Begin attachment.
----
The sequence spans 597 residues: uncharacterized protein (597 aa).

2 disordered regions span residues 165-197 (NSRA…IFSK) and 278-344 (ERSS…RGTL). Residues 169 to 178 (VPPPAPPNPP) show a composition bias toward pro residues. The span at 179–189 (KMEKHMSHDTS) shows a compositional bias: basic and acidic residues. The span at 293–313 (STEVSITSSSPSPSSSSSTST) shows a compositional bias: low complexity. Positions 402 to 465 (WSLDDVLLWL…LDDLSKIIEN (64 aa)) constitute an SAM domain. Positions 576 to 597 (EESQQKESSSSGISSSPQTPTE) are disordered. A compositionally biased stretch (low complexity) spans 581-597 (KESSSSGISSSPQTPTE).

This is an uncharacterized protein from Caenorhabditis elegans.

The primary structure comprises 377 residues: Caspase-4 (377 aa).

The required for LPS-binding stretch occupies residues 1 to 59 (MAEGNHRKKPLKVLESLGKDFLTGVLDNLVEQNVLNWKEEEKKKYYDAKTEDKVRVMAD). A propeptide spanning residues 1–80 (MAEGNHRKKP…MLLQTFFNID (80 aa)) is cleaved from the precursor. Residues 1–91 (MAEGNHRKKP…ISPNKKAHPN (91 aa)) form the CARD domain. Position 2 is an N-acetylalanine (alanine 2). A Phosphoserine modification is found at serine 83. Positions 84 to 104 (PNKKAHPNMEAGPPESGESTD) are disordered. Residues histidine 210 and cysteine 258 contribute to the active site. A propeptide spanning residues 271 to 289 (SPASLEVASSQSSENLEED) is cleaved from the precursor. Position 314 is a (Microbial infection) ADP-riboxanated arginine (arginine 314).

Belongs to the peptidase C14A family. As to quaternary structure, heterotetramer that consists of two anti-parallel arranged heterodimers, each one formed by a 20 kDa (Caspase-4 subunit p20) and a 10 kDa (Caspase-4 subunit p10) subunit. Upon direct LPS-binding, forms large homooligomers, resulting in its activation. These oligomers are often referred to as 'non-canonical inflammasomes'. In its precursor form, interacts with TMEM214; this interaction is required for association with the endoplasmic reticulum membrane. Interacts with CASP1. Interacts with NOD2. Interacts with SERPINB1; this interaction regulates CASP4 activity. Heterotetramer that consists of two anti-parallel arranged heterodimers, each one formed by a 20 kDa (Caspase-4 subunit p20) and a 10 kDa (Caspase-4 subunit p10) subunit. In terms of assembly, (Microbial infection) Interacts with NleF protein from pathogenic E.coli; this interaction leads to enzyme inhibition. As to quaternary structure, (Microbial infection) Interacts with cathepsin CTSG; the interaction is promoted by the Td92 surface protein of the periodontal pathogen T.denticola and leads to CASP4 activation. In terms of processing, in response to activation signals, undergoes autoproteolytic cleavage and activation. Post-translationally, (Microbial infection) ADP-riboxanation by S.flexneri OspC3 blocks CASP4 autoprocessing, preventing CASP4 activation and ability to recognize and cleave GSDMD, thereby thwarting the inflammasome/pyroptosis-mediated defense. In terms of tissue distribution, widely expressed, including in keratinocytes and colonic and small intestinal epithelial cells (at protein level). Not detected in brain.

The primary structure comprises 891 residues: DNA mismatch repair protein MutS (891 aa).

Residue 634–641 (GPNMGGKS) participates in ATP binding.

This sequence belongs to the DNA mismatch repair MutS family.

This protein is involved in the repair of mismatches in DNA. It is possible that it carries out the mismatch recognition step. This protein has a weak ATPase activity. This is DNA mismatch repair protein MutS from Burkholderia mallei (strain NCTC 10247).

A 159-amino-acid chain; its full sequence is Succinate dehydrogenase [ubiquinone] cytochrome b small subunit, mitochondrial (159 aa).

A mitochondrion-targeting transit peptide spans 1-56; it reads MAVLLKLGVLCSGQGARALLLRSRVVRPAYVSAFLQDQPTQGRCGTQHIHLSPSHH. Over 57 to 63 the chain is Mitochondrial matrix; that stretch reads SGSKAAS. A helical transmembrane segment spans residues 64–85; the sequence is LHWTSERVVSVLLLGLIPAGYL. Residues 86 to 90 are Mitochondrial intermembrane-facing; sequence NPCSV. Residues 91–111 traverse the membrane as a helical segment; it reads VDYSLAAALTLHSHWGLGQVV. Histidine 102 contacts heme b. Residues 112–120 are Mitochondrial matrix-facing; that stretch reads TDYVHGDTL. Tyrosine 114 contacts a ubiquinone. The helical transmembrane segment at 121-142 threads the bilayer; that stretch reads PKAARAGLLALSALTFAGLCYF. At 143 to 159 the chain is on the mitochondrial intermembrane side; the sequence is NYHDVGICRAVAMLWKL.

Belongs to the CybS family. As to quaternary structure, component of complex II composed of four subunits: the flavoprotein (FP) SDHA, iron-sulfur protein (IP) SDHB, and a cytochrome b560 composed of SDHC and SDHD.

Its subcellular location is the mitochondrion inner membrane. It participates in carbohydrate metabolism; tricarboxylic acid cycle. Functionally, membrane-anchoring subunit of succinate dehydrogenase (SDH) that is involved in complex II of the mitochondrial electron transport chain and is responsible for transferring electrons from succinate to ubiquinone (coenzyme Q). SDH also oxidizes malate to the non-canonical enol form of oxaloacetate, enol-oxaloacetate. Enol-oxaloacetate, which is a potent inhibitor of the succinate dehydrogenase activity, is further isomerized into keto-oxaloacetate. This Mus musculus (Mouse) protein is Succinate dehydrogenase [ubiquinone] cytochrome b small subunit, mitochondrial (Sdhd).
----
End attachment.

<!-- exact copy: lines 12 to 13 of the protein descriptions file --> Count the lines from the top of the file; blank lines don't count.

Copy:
A mitochondrion-targeting transit peptide spans 1-56; it reads MAVLLKLGVLCSGQGARALLLRSRVVRPAYVSAFLQDQPTQGRCGTQHIHLSPSHH. Over 57 to 63 the chain is Mitochondrial matrix; that stretch reads SGSKAAS. A helical transmembrane segment spans residues 64–85; the sequence is LHWTSERVVSVLLLGLIPAGYL. Residues 86 to 90 are Mitochondrial intermembrane-facing; sequence NPCSV. Residues 91–111 traverse the membrane as a helical segment; it reads VDYSLAAALTLHSHWGLGQVV. Histidine 102 contacts heme b. Residues 112–120 are Mitochondrial matrix-facing; that stretch reads TDYVHGDTL. Tyrosine 114 contacts a ubiquinone. The helical transmembrane segment at 121-142 threads the bilayer; that stretch reads PKAARAGLLALSALTFAGLCYF. At 143 to 159 the chain is on the mitochondrial intermembrane side; the sequence is NYHDVGICRAVAMLWKL.

Belongs to the CybS family. As to quaternary structure, component of complex II composed of four subunits: the flavoprotein (FP) SDHA, iron-sulfur protein (IP) SDHB, and a cytochrome b560 composed of SDHC and SDHD.